Has it been a good year? Did things honestly get worse the way everyone seems to be saying? Or does the real downhill start from here? More specifically, did I contribute anything of value in the twelve months since I was last at this table? Am I finally satistified to be where I am?
A CNN article recently reported that 59 percent of Americans live in the same state they were born in. I still haven’t stopped asking myself what if I were one of them. Why, for Christ’s sake, have I flung myself so far?
I remember always the Christmases before, candlelight services flubbing “Silent Night” while playing in the church bell choir, a new Walkman under our family tree, Charlie Brown’s Christmas special and eating candy canes until they formed a sharp enough point for me to poke myself in the tongue. I remember stepping outside for a minute in socks on our family’s hushed street and listening to the smoke from the chimneys of neighboring houses. I think back to the meals and gifts of yore along with the recent holidays past in anticipation of the similar one coming tonight.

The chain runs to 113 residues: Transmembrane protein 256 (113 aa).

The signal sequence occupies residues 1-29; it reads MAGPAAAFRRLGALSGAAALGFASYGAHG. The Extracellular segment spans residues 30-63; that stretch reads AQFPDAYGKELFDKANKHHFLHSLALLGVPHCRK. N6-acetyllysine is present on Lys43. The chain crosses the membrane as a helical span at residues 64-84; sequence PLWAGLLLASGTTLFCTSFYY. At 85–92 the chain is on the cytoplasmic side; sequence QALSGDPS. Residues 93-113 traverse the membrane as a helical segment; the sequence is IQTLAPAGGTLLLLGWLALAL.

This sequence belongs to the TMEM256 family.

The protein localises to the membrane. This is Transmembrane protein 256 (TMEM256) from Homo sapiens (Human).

We will come around eventually to the snails. Having been delivered to the kitchen, they’re served with a specially designed tongs and tiny two-pronged forks. If my boyhood self were to witness what I put in my mouth for Christmas in this century, he would never stop gagging.
But these days, I look forward to it. The snail consumption marks a coalescence of this singular celebration, this singular timeout in the march toward middle age and this singular country that has had the good grace to adopt a slack-jawed space cadet like me. After twelve messy, hurried months, this odd grouping of folks is together again, reassembling the magic.
This fête has its moments. Any dwelling on other places, near or far, could just as easily be forgotten.
After all, it’s time already for gifts.